Oh look, another horribly belated blog post! I’m skipping a few other recaps to get here, but c’mon… Caroline Rose always takes priority.
September’s show at Club Cafe was the band’s first headlining Pittsburgh set since March 2018, where they and I first met and our ardent love affair began. One could say things have picked up since then, if Caroline’s follower count is any indication (7k pre-LONER versus 21k as of this posting).
Caroline claims to have a “Pittsburgh curse”—see this tweet in reference to the aforementioned March 2018 show—though you wouldn’t be able to tell from the sold-out crowd and the several eager yinzers who brought Yuenglings (read: Pennsylvania water) to the stage immediately upon request.
Seriously, y’all, someone printed a banner with Caroline’s face on it. That’s painfully Pittsburgh in a way I can’t quite articulate.
There’s not much I can say about this band that I haven’t already said. The Club Cafe show was very much in line with every other Caroline Rose gig I’ve been to: shenanigans ensued, tequila was consumed (on my part anyway), much fun was had by all.
Club Cafe marked their second-to-last headlining gig of the year, and then it’s full speed ahead to the new album in early 2020(ish). If the “little taste” they’ve been playing live is any indication, it’s going to rip.
So who knows how long it’ll be before the next show? Only time will tell. This band deserves a break more than anything, so for as eager as I am for new music, I’ll keep spinning LONER a few hundred times more to keep myself occupied in the meanwhile.
P.S. - Someone bring batteries for poor Chelsea. Her onstage sass is sorely missed.
I promised that I’d catch up on some missing show recaps and dammit, I’m here to DELIVER.
Show number two for Pittsburgh City Paper was Soccer Mommy, the stage moniker of Nashville wunderkind Sophie Allison. Like Mitski before her, Sophie went from playing a 250-capacity former Pittsburgh lesbian bar in 2018 to playing an 800-capacity former Pittsburgh church in 2019. Which maybe says less about the artists in question than it does the City of Pittsburgh’s taste in music venues, but hey, that’s neither here nor there.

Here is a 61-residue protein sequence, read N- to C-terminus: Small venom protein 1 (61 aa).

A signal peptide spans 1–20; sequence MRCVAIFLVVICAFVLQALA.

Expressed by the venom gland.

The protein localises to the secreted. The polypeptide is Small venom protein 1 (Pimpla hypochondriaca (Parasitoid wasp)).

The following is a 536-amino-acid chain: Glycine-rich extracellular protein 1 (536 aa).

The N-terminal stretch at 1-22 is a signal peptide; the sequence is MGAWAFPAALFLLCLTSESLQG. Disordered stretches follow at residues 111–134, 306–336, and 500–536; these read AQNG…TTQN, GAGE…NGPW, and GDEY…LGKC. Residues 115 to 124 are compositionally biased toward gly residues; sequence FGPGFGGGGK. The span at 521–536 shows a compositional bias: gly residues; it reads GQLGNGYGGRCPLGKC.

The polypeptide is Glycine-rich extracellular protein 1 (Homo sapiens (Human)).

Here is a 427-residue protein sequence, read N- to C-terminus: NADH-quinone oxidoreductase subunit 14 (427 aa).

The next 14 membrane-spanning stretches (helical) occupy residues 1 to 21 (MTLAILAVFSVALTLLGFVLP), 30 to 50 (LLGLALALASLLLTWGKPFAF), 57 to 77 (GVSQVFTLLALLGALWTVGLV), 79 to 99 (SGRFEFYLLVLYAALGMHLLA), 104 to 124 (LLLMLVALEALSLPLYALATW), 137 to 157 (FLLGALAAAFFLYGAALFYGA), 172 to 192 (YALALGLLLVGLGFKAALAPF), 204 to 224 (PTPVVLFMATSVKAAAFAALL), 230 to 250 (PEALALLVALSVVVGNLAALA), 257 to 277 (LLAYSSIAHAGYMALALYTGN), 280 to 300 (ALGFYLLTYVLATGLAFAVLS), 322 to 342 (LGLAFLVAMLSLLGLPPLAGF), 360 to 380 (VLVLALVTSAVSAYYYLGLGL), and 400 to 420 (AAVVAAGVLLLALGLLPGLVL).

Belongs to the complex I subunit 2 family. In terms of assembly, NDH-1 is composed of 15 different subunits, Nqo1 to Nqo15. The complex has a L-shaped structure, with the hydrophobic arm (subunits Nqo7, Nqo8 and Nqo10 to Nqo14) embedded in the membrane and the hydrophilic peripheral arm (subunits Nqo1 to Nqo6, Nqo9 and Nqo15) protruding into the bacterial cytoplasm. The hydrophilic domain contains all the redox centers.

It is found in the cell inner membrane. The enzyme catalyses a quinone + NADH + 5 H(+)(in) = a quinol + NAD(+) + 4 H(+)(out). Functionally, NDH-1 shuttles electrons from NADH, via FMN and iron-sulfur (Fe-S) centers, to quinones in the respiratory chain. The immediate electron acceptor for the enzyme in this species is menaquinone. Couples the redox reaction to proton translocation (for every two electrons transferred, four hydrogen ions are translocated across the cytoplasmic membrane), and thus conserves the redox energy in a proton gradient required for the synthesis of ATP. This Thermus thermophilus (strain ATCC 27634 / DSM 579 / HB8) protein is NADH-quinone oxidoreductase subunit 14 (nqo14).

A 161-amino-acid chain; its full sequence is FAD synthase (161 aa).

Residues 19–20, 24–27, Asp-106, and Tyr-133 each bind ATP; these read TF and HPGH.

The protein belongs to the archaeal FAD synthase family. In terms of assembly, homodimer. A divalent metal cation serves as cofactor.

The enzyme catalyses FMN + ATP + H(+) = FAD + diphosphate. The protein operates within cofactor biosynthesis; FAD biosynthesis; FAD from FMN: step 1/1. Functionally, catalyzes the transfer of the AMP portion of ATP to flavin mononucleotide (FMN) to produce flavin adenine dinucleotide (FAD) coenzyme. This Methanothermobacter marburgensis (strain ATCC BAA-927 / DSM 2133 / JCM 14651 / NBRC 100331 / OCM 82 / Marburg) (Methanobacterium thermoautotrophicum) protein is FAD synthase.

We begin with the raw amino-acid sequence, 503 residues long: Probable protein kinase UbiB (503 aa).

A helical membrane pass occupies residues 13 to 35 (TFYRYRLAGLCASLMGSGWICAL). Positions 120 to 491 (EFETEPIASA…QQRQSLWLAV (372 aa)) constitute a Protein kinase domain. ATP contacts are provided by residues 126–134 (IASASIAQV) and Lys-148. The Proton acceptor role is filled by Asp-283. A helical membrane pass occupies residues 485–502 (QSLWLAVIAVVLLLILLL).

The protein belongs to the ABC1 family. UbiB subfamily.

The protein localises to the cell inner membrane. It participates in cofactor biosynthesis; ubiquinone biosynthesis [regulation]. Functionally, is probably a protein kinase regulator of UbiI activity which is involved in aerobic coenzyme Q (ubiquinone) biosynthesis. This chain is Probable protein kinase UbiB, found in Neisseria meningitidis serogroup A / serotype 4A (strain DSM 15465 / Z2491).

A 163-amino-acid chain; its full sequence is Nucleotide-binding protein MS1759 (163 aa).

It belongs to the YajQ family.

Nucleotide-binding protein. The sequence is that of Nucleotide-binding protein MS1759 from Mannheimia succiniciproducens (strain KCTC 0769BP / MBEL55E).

Sophie was sick the night of this show, to the point where she couldn’t quite manage the trademark “ooohs” in “Cool,” but that didn’t deter her from putting on a great performance. The audience was all too happy to lend a hand and fill in wherever she couldn’t.
What I love about Sophie is how utterly unpretentious she is. Her shows carry echoes of the kind of dreamy bedroom vibe where she made her first recordings as Soccer Mommy. Listening to her perform feels comfortable, conversational, like you’re at a sleepover sharing “chill but kinda sad” songs with a good friend.
The personal highlight of the evening, for me, came when I was shooting from the balcony as the band left Sophie to perform a few songs solo. A few chords into “Still Clean,” a song which unmistakably inhabits the sadder spectrum of breakup anthem, the older woman next to me started to tear up. And alone on the balcony, she kept on quietly crying the whole way through the song.
I’ve shared this anecdote a few times now and have worried each time that it might come off as disingenuous, or worse, mocking, when it’s actually quite the opposite. I found it to be a genuinely beautiful moment that illustrated how music can connect us, keep us going even through our pain.
I felt that, sis, I really did. And wherever you are in the world, I want you to know that I’m rooting for you.
And then there’s Kevin Krauter, an artist I was sure I didn’t know until he opened his set with “Rollerskate” and I had a distinct moment of “WAIT A MINUTE, this is my JAM!”, and ended up feeling the music so hard that I almost forgot to take pictures. But don’t worry, I recovered. I’m a ~professional~, remember.
Two more shows to catch up on now before a whole slew of good stuff through the rest of September. High-ho, Silver, AWAY.
Despite my best efforts over the years, I’ve never managed to train my body to become an early riser. I’m a stubbornly sleepy person by nature—as a fifth grader, I generally refused to get out of bed in the mornings until my mother threatened to dump ice water on my head—and no amount of pre-bedtime planning or morning yoga in my adult life has been enough to get me hopping out of bed early of my own free will.
When I can get up for them, though, there are few things I love more than a good foggy morning.
I like to walk into work when I can, a practice which quickly became one of my favorite activities when I first moved to Squirrel Hill in 2017. The forty-five minutes it takes to get from my apartment to Oakland wakes me up, clears my head, gives me time to catch up on some podcasts or listen to new albums. And on a morning like today, it provides a great opportunity to take photos along the way.
Traversing fog is like walking through a dream. It might be my favorite way to interact with the world—where everything is quiet and vaguely mysterious, where the familiar becomes unfamiliar, where it’s possible to be alone but not lonely.
Days are noticeably shorter now, and the trees around Oakland and Squirrel Hill are starting to show the slightest tint of orange. The changing seasons doesn’t bode well for my efforts to get up earlier… but maybe it’ll make for more foggy mornings, which could be a worthwhile trade-off. We’ll see.